Directed by Thom Zimmy
Runtime 95 Minutes
In Thom Zimmy’s hagiographic overview of Sylvester Stallone’s oeuvre, the Italian Stallion is a two-trick pony. Catching up with the actor-writer-director in the midst of a trip down memory lane caused by packing up his entire life and moving from Los Angeles to Palm Beach, “Sly” curiously casts his career as earmarked early on by his creation of the characters of Rocky Balboa and John Rambo and the rest of his 50+ years of moviemaking trapped in the shadow of these two achievements. Stallone offers a charismatic and self-effacing interview as he delves into his early struggles escaping an abusive home in Hell’s Kitchen, breaking his Hollywood typecasting by writing his own material and by fortifying his star persona through tying his two signature characters inextricably to himself. For the Rocky and Rambo films, Zimmy’s film is granular and meticulous in breaking down their significance, but literally anything else in Stallone’s extensive career gets the screen time equivalent of a footnote. While it is occasionally revealing with Stallone’s willingness to dig through the skeletons in his personal and professional closet, Sly cannot help but come across as a backhanded compliment to Stallone’s legitimately impressive foray into Hollywood – defined by his ability to write characters for himself and otherwise not worth mentioning for the other 80% of his filmography.
Hell of a Summer
Directed by Finn Wolfhard and Billy Bryk
Runtime 88 Minutes
Set in the precious few days before the summer camping season begins at Camp Pineway, Finn Wolfhard and Billy Bryk’s Hell of a Summer is a slapstick-heavy slasher sendup that crudely speaks the language of the genre it satirizes to plenty of laughs. Assembling a gaggle of one-note prospective counselors (the drama kid, the granola/hippy girl, the earnest veteran) in the days before the summer camping season, the bonding exercises and attempts to hook up with one another are spoiled by a masked killer picking them off one by one in increasingly comedic and absurd whodunnit scenarios. While the characters are surprisingly one dimensional, even for a tongue-in-cheek parody, and its material skewering the Friday-the-13th-mode of slasher film leaves something to be desired, Wolfhard and Bryk’s script is a rapid-fire series of jokes and bits that provide plenty of laughs. The cast admirably plays to the farcical tone with their exaggerated movie stereotypes and the flippant tone established early on is fairly consistent throughout the brief runtime. While much of the slasher plot, when revealed, makes little sense and the pacing leaves the film meandering at times, Hell of a Summer is a promising debut that could have emulated what it parodied just a tad more.
Directed by Ethan Hawke
Runtime 105 Minutes
Simply put, Ethan Hawke’s middling Wildcat, starring daughter Maya Hawke as seminal novelist Flannery O’Connor, is not going to deter the nepo-baby allegations. A biopic of the struggling, faith-obsessed author, housebound in her Georgia home after the diagnosis of lupus (which would later claim her life), the film splits itself between O’Connor’s lifestory toiling to find the will to write and dramatized vignettes from her works. The intention of this structure and having Maya Hawke quadruple cast as the protagonist of many of these excerpts is to no doubt make the claim that O’Connor naturally sprinkled autobiography into her prose, but cynically, it plays more like a reel to showcase the star’s supposed range. Hawke as director awkwardly incorporates these vignettes, which upsets the pacing of the film overall, slathers the film in a melancholic blue tint that is far too on the nose, and fails to express the importance or significance of O’Connor’s work through Wildcat’s haphazard jumbling of her biography with her prose.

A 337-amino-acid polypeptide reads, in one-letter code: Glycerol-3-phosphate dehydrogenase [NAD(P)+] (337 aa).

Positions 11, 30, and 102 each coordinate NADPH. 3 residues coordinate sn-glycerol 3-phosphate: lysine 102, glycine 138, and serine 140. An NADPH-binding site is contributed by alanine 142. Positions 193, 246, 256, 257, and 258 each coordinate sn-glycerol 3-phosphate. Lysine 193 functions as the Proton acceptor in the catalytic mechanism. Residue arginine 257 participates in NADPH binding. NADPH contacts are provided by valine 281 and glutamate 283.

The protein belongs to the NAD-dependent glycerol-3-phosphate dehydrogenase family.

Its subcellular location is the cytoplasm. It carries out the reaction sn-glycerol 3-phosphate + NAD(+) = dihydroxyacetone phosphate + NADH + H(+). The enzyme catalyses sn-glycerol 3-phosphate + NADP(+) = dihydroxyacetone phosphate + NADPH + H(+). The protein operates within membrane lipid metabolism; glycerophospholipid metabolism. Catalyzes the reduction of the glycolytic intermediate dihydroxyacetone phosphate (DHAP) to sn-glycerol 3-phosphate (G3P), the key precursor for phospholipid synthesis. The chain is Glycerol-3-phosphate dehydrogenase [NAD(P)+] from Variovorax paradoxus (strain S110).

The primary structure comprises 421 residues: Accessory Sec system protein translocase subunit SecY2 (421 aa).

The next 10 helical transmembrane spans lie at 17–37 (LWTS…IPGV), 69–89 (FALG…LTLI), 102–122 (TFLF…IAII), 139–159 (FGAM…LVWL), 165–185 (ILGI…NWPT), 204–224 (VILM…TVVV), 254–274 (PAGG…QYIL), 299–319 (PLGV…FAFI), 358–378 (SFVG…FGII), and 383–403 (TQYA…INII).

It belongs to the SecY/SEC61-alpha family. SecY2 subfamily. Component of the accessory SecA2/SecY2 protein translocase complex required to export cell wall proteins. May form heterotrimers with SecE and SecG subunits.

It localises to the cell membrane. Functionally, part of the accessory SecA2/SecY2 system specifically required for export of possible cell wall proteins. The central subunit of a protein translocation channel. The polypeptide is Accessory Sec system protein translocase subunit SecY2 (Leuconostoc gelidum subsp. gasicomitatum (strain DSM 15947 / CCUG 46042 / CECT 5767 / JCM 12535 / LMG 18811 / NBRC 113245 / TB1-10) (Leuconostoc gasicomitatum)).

The starring Hawke is serviceable as the once-controversial author, but it’s a performance that is never given a moment to breathe with the scattershot treatment of O’Connor’s work and a rotating cast of scene stealers (Rafael Cassal, Liam Neeson, Cooper Hoffman) being paired up against her.
Working Class Goes to Hell
Directed by Mladen Djoedjevic
Runtime 127 Minutes
Set years after a factory fire devastated the economy and community of a small mountain town, a labor union struggles valiantly against the negligent developers and corrupt municipal government to get justice for their lost loved ones. With the faith in their union being shaken after their criminal complaint is thrown out of the court ahead of the development of a new factory, they turn to a returning member), who may or may not have spent time with a Satanic cult, in their desperation Djoedjevic’s latest is a slow burn, with the script wisely doling out slivers of backstory for his ensemble the further they get into practicing the dark arts for their own personal gains. Vibrating between the darkly comedic and the relatably tragic, Working Class Goes to Hell is an absorbing portrait of desperation that grips a community of lived-in characters who are willing to try anything when the capitalist class are made untouchable by the systems in place. Burning with righteous anger and achingly empathetic, Djoedjevic’s film is a rewarding watch once you tap into its ambling setup and allow it to bring you into this fully realized community. Stoically shot and spread out well among its cast, it will no doubt become a staple of proletariat cinema in the coming years.